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Neptune objects overview#

Neptune objects refer to entities that can contain metadata: runs, models, model versions, and projects.

Object type   Represents Description Section in app Demo
Run A tracked experiment Object containing model-building metadata. Typically, you create a run every time you execute a script that does model training, retraining, or inference. Runs View example
Model An ML model Collection of metadata common to all versions of a model you're working on. Models View example
ModelVersion A version of an ML model Collection of metadata specific to a version of a model. Models → Specific model View example
Project A Neptune project (an ML task you're solving) An object that can be used to log and query project-level metadata. Project metadata View example

How it works in the code#

The below code creates a run in your Neptune project, as specified by the NEPTUNE_PROJECT environment variable. Run objects can contain any metadata you want to track, plus some automatically logged system metrics.

Sample code
import neptune

run = neptune.init_run()
run["params"] = {"lr": 0.01, "batch_size": 64, "activation": "ReLU"}

Once the run is stopped, you get a link to the run in the Neptune app.

Register a model once, then create as many versions as you need. As with runs, you can store any metadata you like, in a structure of your choosing.

Registering a model
import neptune

model = neptune.init_model(key="FOREST")
Creating a new model version
model_version = neptune.init_model_version(model="CLS-FOREST") # (1)!
  1. Pass the ID of an existing model

A Neptune project can itself be treated as a Neptune object, which lets you track and query metadata that applies on project level.

You can use the same logging methods as for runs and model objects.

Tracking dataset version for the whole project
import neptune

project = neptune.init_project(project="ml-team/classification")

This way, you can have a single source of truth for artifact versions or other metadata that's shared between all runs and models in the project.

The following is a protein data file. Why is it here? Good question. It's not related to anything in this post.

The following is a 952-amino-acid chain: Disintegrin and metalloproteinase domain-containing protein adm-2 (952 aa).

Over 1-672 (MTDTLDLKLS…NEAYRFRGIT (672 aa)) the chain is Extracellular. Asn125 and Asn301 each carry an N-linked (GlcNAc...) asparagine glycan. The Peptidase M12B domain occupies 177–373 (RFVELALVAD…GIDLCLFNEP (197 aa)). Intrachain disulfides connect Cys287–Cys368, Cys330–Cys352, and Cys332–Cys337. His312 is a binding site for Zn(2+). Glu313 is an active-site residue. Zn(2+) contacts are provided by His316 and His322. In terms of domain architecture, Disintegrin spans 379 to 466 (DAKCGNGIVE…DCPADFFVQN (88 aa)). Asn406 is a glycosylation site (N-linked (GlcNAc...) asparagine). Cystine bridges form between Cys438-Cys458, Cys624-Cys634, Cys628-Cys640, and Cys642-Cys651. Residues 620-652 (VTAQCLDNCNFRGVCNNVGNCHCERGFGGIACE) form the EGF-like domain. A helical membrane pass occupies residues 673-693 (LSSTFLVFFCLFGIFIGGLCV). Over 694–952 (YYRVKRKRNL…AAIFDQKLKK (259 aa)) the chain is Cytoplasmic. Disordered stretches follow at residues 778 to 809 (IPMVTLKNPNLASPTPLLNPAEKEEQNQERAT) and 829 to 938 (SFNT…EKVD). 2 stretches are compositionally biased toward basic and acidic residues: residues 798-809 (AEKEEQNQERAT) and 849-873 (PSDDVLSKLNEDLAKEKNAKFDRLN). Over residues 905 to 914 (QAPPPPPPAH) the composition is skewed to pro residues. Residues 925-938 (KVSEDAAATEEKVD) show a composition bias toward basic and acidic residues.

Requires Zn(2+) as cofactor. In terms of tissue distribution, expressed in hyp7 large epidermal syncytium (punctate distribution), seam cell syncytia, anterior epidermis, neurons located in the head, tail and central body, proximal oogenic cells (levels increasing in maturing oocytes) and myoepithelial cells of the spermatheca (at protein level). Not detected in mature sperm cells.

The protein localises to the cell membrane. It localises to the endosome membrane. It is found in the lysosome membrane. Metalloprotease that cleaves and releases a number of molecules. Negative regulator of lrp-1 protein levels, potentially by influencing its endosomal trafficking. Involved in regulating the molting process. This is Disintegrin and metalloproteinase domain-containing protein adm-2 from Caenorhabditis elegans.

Breakdown of a Neptune object#

Sample structure and field types
|-- namespace
    |-- field - Float
    |-- field - FileSeries
|-- field - String
|-- namespace
    |-- namespace
        |-- field - String
        |-- field - FloatSeries
  • Namespace: A "folder" inside a Neptune object.

    The following namespaces are always created and, by default, populated with some basic metadata: monitoring, source_code, and sys.

  • Field: Location inside a namespace where a piece of metadata is stored. Each field is of a certain type, which depends on the type of metadata and how it was logged.

    If you think of the data structure like a tree, fields are the "leaves". A field can be flat (stored at the root of the object) or nested (stored under one or more namespaces).

Similarities and differences between Neptune objects#

In your code, you work with the objects in much the same way:

  1. You initialize the object with its own init() function, either to create a new object or log to an existing one.

    You can resume a connection to an object any number of times.

  2. It's up to you to define what types of metadata to log and in what structure.

  3. When you're done logging, you should stop the connection to the object.

The main differences are:

  • The available methods and properties. For example, managing the stage is only available for model versions.
  • Model and project objects do not monitor things in the background, like runs do.
  • Run and model version objects are designed for multiple trials and comparison, so their Neptune IDs include a counter.